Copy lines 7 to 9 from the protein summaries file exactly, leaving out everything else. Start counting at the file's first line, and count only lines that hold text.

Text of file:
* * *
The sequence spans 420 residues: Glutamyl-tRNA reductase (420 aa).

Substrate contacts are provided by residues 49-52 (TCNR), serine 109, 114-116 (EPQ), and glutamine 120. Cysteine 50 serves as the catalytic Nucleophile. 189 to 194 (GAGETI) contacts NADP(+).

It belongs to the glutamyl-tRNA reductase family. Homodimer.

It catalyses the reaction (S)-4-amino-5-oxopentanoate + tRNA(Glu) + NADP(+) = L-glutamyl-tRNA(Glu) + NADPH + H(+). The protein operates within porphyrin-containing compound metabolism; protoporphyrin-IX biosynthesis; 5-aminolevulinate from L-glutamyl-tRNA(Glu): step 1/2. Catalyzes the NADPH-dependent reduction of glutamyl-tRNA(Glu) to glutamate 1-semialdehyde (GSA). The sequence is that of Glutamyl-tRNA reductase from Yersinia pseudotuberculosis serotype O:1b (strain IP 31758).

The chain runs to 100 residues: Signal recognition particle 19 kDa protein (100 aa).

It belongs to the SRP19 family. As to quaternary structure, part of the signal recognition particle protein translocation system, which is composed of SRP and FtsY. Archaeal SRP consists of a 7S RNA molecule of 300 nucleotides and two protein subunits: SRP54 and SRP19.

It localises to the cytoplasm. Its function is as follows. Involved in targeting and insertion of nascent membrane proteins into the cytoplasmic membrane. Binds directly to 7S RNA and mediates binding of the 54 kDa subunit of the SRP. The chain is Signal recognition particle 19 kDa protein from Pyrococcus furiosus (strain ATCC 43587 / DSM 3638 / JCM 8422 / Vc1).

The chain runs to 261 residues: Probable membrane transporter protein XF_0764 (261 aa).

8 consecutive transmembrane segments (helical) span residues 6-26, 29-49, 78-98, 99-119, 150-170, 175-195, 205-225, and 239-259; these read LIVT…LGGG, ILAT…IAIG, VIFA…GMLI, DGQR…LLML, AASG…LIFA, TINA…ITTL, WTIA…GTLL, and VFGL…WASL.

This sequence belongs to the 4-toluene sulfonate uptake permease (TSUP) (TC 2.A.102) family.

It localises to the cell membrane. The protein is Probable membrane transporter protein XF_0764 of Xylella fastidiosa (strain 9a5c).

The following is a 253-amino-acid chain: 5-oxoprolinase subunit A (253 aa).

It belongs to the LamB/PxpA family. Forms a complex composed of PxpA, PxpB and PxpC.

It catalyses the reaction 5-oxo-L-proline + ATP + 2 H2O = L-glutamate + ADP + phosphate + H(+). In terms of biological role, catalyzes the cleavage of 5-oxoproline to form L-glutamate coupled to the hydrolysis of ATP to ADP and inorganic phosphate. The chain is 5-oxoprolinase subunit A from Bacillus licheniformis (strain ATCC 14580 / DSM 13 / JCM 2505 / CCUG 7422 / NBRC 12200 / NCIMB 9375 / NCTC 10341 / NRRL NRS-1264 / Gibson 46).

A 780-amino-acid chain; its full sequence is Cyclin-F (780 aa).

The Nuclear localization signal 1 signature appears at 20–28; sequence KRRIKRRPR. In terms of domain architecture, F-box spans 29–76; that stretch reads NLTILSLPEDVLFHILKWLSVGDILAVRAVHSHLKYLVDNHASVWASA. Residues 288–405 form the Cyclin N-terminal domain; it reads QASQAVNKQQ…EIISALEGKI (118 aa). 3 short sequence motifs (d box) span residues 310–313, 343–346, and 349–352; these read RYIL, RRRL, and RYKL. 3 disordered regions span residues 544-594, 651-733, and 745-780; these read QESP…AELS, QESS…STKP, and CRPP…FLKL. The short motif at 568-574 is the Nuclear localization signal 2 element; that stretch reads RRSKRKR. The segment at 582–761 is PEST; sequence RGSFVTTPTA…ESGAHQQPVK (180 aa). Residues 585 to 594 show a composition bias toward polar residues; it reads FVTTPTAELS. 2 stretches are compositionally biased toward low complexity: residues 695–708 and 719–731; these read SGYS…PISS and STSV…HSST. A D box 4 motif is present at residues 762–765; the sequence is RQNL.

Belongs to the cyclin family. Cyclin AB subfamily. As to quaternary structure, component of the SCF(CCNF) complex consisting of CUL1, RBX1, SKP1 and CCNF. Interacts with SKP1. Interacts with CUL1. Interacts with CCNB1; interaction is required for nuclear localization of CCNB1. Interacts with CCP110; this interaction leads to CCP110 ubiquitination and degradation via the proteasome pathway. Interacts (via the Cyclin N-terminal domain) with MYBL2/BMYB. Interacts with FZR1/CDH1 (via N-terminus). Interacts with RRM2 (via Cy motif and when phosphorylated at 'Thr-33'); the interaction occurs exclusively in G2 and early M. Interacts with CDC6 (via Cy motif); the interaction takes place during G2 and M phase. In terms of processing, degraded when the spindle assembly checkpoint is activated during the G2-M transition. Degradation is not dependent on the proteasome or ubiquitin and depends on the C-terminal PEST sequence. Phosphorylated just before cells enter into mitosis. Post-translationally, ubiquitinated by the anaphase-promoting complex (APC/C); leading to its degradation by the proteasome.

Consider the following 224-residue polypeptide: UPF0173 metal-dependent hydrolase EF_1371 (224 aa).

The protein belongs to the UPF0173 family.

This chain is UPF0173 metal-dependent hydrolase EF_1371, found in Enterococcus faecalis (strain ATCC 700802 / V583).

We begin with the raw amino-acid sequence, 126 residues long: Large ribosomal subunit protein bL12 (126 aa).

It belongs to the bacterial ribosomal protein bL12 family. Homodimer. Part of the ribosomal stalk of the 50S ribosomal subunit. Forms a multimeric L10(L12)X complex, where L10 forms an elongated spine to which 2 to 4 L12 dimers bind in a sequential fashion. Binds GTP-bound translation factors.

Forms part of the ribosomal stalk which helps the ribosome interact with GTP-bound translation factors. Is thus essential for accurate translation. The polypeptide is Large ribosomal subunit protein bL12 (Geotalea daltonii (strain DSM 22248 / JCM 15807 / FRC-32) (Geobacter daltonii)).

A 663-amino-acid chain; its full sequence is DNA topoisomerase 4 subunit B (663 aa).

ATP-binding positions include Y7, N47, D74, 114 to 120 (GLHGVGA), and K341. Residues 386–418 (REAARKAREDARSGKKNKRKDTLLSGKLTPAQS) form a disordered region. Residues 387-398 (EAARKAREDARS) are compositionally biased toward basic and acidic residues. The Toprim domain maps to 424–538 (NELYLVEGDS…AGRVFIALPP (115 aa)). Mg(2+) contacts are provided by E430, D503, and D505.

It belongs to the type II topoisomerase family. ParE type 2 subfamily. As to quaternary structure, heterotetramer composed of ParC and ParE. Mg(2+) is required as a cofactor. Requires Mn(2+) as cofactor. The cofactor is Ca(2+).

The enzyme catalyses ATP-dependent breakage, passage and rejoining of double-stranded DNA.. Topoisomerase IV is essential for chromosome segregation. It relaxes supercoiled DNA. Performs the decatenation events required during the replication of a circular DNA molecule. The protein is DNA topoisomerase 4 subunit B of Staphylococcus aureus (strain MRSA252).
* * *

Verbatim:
It localises to the cytoplasm. Its function is as follows. Involved in targeting and insertion of nascent membrane proteins into the cytoplasmic membrane. Binds directly to 7S RNA and mediates binding of the 54 kDa subunit of the SRP. The chain is Signal recognition particle 19 kDa protein from Pyrococcus furiosus (strain ATCC 43587 / DSM 3638 / JCM 8422 / Vc1).

The chain runs to 261 residues: Probable membrane transporter protein XF_0764 (261 aa).

8 consecutive transmembrane segments (helical) span residues 6-26, 29-49, 78-98, 99-119, 150-170, 175-195, 205-225, and 239-259; these read LIVT…LGGG, ILAT…IAIG, VIFA…GMLI, DGQR…LLML, AASG…LIFA, TINA…ITTL, WTIA…GTLL, and VFGL…WASL.